Do you feel happy or depressed? Do you have high self-esteem or low self-esteem? Do the challenges you face energize you or overwhelm you? Do you have control over your anger, or does your anger have control over you? All of these questions relate to your mental health.
May 5-11 is Mental Health Week, a time to learn more about our mental well-being. Mental health is often less obvious and less understood than other elements of health, but it’s part of all of our lives. According to the Canadian Mental Health Association, one in five of us will experience a mental health condition during our lifetime. The rest of us will be affected by someone who does experience a mental health condition.
Part of good mental health is self-esteem. Self-esteem is how we think and feel about ourselves. When our self-esteem is high, we accept ourselves, appreciate our strengths, and recognize our valuable uniqueness.
We can actively improve our self-esteem in one simple way by creating what author and successful businesswoman Ann McGee-Cooper calls a “Celebration List.” Every day, Ann writes out a list of her successes, whether big or small. Scientific studies show that deliberately recognizing and celebrating our strengths can actually improve our mental health.
Martin Seligman, a professional psychologist, worked with soldiers living with Post Traumatic Stress Disorder. He found that soldiers who actively focused on the ways they had grown and learned through their experiences became better at accepting themselves and their histories.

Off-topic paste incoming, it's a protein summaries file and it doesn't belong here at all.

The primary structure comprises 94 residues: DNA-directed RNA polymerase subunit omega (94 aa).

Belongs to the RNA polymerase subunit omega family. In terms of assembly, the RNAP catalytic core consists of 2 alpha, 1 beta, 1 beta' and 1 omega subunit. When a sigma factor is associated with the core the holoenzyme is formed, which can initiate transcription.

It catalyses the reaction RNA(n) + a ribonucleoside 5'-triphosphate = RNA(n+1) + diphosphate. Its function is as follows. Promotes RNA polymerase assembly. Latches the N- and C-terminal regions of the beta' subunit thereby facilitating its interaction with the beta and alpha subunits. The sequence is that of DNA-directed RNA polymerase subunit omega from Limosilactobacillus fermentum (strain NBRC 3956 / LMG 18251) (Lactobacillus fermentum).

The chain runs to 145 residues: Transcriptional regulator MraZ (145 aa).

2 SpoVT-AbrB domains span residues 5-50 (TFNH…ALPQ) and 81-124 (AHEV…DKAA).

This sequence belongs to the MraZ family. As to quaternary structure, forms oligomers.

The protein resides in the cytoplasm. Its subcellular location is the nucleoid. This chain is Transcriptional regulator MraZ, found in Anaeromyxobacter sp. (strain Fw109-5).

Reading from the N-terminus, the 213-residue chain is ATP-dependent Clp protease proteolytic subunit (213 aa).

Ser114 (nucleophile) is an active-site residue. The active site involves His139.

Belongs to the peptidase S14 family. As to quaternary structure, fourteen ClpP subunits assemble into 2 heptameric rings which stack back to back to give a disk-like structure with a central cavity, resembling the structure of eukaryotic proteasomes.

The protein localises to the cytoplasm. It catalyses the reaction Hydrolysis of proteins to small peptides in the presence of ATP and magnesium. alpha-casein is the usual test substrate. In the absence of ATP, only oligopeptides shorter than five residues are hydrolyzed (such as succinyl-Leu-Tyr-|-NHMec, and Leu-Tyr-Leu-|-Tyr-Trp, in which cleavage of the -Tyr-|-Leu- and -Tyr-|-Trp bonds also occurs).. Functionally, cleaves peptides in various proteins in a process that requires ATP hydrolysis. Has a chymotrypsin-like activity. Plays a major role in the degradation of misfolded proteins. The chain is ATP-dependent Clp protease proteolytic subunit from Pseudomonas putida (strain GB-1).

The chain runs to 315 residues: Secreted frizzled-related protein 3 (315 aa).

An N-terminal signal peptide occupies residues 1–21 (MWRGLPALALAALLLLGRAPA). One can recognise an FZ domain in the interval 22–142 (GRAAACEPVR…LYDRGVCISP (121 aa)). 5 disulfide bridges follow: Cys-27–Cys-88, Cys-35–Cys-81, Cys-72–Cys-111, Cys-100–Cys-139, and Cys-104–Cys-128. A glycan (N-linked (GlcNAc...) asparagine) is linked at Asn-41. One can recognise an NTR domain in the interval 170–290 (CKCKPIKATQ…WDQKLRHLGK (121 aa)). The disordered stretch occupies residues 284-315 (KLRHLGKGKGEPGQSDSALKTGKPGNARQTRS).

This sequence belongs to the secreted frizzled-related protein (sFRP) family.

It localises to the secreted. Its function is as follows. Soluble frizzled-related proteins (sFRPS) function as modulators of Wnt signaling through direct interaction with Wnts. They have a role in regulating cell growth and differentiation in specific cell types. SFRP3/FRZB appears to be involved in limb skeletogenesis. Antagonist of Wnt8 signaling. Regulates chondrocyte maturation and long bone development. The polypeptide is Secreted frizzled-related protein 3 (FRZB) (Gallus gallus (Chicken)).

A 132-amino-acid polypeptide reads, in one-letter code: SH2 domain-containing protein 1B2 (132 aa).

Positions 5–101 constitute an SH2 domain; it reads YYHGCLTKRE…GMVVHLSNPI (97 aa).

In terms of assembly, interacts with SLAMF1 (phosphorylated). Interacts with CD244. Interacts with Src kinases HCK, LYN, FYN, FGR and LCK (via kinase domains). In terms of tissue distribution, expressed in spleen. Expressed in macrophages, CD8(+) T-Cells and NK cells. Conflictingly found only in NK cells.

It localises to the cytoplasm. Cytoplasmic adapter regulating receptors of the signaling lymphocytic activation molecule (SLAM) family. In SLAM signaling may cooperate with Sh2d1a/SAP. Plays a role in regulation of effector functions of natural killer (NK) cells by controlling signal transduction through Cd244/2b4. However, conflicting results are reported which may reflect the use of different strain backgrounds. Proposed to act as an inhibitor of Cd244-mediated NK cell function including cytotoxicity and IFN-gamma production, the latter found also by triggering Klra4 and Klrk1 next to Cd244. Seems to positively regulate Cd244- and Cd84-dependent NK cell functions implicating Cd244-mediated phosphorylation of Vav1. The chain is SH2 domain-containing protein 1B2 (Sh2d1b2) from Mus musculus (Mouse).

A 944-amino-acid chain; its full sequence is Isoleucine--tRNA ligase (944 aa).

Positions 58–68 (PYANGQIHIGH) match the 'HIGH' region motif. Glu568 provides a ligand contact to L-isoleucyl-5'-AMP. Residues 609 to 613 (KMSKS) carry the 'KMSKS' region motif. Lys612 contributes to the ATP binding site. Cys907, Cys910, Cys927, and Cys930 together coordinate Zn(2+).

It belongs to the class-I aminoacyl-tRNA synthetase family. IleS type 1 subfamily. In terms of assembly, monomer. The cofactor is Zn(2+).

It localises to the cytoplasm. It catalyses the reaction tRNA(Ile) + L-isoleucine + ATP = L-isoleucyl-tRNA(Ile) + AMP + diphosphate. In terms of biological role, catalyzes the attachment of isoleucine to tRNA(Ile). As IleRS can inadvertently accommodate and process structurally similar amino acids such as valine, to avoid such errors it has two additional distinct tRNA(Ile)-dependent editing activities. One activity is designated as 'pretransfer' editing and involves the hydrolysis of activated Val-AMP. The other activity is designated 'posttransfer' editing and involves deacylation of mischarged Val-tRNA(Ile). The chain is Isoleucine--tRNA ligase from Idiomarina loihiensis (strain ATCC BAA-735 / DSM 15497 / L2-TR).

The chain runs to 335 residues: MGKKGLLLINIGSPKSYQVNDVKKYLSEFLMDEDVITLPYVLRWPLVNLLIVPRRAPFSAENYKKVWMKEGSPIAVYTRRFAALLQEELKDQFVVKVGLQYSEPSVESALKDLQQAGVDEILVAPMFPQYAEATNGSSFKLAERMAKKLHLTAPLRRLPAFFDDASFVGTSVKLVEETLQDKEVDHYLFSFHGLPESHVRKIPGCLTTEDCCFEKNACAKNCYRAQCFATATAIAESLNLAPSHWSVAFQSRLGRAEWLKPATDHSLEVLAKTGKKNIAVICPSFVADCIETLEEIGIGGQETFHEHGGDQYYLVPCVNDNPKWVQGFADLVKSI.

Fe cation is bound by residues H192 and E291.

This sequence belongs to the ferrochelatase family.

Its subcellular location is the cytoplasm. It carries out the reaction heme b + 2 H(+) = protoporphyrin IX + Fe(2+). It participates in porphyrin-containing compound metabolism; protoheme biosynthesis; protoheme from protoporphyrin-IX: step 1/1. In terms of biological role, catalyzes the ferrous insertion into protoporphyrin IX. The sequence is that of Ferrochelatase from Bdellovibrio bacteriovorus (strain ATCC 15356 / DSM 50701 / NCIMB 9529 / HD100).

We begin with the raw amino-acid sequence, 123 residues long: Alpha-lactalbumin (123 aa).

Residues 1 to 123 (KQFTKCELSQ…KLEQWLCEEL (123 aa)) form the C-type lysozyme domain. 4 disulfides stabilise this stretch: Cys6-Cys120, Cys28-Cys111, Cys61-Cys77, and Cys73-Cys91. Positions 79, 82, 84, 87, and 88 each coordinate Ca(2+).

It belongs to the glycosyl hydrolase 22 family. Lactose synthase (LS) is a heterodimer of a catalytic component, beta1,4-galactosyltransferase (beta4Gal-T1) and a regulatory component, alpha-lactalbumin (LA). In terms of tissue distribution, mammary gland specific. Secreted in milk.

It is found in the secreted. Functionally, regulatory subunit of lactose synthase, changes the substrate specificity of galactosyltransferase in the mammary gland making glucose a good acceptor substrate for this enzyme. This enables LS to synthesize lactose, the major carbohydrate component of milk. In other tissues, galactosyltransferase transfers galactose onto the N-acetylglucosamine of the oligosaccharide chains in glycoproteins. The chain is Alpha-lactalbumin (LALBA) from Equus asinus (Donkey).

We’d like to challenge you, no matter how healthy you feel, to actively care for your mental health by ending today with a Celebration List of your own.
For more information on mental health, visit http://mentalhealthweek.cmha.ca/.
DECSA works with people who have mental health conditions through the Assets for Success program. This program supports individuals who self-disclose as having mental health conditions to secure and maintain suitable employment, self-employment, or education. Orientation for Assets is every Monday at 9:45am. For more information, call us at (780) 474-2500.
There has been very exciting progress for both the Assets for Success program staff and our participants alike! The program has completed the first round of Life Skills workshops and currently entering Career Planning. Our next orientation is May 5, 2014 at 10AM; please call our Intake Line for information and registration (780) 474-2500 Ext: 604.
The Assets for Success team has invited Glynnis A. Lieb Ph.D to come to give a presentation on Mental Health and Addiction. Glynnis is the Executive Director of The Lieutenant Governor’s Circle on Mental Health and Addiction, and will be joining us on May 13th from 1:00 pm to 3:15 pm . She will be bringing a co-speaker with lived experience to share their story with us regarding their challenges and their journey to success.
There will also be another guest speaker coming to DECSA in the month of May. Gwen Villebrun, M.Sc, is a registered pychologist, who will be delivering a workshop on “Healthy “Relationships”. The workshop will take place on May 8th 2014 from 1:15 pm until 3:15 pm.
Nothing is impossible. Even the word itself says “I’m Possible” (Audrey Hepburn)